Need an excuse to eat more pizza? Of course you do! In that case, you might want to set a calendar reminder for September 5th, because that’s National Cheese Pizza Day.
Sure, we all like pizzas with lots of toppings, but this is a day to honor a humble classic, the plain cheese pizza, in all its savory, saucy, stretchy glory.
Pizza is pretty popular, and here's the proof:
People have been putting yummy ingredients on flattened dough and baking it since the Neolithic age, but we can thank the Byzantine Greeks for the name we use today. They called it πίτα, or pita, which translates simply to “pie.” The first recorded use of the word "pizza" in Italy was found in texts from 997 AD, in which a baker promised to pay a fee of 24 pizzas per year to the bishop.
You won’t find pre-sliced circular pies with an endless selection of toppings in Italy. Pizza is either served whole at a restaurant and eaten with a knife and fork, or you can order it from a pizzeria, where it’s cut into squares from a large tray and served to go. This is known as pizza al taglio, or pizza by the slice.
In the states, many places proudly sport their own styles of this enduring favorite. New York-style pizza has a flexible, thin crust that’s easily foldable to eat on the go. It was developed by immigrants from Naples, Italy. Chicago-style pizza is typically deep-dish or has a stuffed crust. Greek pizza is cooked with oil in a metal pan and has a bubbly puffed-up crust. If a restaurant is called a “House of Pizza,” they serve this style.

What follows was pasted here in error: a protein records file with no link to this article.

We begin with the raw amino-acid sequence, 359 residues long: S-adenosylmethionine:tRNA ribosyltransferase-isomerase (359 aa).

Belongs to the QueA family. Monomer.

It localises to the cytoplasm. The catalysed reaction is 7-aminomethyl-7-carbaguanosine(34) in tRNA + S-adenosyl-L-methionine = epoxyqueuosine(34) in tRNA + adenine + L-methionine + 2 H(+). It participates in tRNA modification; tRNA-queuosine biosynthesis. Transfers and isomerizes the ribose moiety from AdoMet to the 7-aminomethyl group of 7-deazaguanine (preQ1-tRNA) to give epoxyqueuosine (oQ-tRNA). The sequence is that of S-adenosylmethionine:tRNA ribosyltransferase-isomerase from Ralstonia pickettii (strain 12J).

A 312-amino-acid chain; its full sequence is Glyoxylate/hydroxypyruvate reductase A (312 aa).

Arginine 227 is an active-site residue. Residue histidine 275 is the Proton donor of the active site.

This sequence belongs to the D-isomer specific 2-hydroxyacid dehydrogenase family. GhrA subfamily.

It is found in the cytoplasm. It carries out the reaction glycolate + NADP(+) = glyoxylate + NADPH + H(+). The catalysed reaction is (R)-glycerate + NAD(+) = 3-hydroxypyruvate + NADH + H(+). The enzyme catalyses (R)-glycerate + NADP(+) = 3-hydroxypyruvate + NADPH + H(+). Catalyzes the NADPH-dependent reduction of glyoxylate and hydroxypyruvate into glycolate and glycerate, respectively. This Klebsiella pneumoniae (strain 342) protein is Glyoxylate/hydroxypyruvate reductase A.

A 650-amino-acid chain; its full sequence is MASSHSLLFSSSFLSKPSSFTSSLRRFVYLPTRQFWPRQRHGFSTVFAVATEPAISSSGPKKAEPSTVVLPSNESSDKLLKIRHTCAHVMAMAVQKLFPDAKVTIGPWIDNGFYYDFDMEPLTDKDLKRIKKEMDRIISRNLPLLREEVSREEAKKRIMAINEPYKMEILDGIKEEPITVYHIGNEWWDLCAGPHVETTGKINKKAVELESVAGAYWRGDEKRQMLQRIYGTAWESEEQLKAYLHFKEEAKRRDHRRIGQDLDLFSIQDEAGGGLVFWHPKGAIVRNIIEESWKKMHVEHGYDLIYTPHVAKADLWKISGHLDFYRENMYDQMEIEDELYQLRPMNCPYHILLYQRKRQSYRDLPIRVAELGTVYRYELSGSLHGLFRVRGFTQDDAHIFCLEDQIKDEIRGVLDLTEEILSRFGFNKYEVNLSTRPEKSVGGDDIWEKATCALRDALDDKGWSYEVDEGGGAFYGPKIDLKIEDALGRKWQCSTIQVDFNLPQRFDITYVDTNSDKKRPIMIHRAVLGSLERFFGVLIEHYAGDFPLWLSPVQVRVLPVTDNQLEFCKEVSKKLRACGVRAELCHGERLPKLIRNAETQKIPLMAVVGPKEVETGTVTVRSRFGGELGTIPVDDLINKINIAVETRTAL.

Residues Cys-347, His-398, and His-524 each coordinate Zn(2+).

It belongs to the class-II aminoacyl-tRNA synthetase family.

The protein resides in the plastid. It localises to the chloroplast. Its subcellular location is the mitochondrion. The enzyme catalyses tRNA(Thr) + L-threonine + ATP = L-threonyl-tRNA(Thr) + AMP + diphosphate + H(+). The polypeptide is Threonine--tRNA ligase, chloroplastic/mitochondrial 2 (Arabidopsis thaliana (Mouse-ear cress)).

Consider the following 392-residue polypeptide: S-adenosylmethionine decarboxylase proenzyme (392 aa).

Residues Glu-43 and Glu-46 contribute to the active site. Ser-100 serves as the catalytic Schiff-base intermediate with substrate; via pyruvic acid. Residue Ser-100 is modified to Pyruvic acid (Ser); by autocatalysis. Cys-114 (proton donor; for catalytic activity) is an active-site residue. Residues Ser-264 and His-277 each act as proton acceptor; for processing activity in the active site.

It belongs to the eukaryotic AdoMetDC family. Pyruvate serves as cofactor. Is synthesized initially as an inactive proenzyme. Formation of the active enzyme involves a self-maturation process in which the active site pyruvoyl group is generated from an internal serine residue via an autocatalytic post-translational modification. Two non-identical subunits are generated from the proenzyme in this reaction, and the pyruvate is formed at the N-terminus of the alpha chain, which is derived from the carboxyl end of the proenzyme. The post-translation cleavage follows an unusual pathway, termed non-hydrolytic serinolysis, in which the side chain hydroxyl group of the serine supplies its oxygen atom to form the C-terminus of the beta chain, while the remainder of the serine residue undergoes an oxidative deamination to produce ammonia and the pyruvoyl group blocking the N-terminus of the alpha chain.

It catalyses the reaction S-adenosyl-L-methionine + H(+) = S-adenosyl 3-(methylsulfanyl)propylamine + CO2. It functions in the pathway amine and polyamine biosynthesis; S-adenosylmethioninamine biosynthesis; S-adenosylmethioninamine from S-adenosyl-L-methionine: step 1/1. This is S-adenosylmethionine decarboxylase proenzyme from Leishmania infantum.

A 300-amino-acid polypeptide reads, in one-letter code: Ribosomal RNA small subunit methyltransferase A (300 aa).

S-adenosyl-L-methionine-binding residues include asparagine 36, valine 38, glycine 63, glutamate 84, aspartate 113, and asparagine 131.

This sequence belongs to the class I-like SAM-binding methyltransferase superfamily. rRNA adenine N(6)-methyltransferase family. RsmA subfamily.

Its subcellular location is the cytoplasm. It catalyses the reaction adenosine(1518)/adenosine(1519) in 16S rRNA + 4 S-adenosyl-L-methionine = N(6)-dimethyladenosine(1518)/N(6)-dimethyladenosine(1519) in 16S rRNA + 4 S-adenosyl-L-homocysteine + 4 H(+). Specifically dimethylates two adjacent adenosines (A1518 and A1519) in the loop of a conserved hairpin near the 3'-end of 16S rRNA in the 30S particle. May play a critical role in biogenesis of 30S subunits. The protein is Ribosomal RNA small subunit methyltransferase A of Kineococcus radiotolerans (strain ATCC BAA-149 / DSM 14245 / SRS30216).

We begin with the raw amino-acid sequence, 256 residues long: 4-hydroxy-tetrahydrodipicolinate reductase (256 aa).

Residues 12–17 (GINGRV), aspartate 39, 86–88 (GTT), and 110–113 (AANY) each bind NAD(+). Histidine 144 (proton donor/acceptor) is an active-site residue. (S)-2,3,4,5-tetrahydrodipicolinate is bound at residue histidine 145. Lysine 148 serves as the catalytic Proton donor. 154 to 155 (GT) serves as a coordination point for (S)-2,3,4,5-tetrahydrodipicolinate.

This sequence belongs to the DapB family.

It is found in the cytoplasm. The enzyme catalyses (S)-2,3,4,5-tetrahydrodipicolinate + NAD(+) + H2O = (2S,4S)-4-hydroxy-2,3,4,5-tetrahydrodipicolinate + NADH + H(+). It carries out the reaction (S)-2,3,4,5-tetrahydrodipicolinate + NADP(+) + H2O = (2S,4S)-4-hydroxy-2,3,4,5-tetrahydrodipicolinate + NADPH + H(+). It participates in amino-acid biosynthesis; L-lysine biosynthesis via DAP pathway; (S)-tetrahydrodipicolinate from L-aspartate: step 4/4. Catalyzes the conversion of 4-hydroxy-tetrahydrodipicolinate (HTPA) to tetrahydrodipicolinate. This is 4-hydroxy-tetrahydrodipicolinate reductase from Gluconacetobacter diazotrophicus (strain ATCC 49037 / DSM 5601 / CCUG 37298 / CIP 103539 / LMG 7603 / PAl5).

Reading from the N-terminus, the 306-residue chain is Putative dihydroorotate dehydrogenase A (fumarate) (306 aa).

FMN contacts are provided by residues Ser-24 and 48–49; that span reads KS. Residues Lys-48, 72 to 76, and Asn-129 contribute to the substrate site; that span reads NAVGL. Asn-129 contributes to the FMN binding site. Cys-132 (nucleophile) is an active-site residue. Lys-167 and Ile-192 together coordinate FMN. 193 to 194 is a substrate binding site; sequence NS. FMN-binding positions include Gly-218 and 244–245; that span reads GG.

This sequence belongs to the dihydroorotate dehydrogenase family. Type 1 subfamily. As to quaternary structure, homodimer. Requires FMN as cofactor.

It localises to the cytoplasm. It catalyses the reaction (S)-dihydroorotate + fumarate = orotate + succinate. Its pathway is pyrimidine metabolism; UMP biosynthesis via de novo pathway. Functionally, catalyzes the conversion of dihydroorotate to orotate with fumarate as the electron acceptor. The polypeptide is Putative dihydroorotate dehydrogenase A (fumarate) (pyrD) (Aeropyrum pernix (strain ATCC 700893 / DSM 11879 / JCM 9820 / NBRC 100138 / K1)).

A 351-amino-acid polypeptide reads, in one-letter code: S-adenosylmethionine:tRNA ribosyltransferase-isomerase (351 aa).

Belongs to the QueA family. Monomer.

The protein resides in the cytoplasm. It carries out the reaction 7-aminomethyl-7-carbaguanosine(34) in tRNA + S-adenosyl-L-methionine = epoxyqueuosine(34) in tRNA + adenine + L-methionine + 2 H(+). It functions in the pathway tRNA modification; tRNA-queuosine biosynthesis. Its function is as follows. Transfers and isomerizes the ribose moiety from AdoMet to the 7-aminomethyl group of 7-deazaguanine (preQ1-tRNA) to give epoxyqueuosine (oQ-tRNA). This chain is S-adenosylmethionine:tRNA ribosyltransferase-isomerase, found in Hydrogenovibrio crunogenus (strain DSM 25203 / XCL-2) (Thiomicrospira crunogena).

Pizza is so universally popular that countries all over the globe have developed their own take on it to suit local tastes.
The first-ever pizza delivery went to the doorstep of Queen Margherita of Savoy in 1889. In those days, Italian nobles turned their noses up at pizza because it was considered peasant food. On a visit to Naples, however, the queen grew sick of rich dishes and wanted to sample some simple local comfort food. So, Tavern owner Raffaele Esposito made a patriotic pizza for her using the colors of the Italian flag: red tomato sauce, white mozzarella, and green basil. Queen Margherita loved it so much that they named it after her.
Can you top this?
For a cool $12,000, you can order the “Louis XIII Pizza” created by master chef Renata Viola in Salerno, Italy. Unsurprisingly, it's the most expensive pizza in the world. Despite being less than 8 inches in diameter, it takes almost 72 hours to make from start to finish. Toppings include Australian pink salt, mantis shrimp, lobster, and three kinds of caviar.
Everyone knows the best way to celebrate cheese pizza day is to eat cheese pizza! Whether you go frozen, delivery, or made from scratch, here are a few sneaky ways to take your cheese pizza to the next level.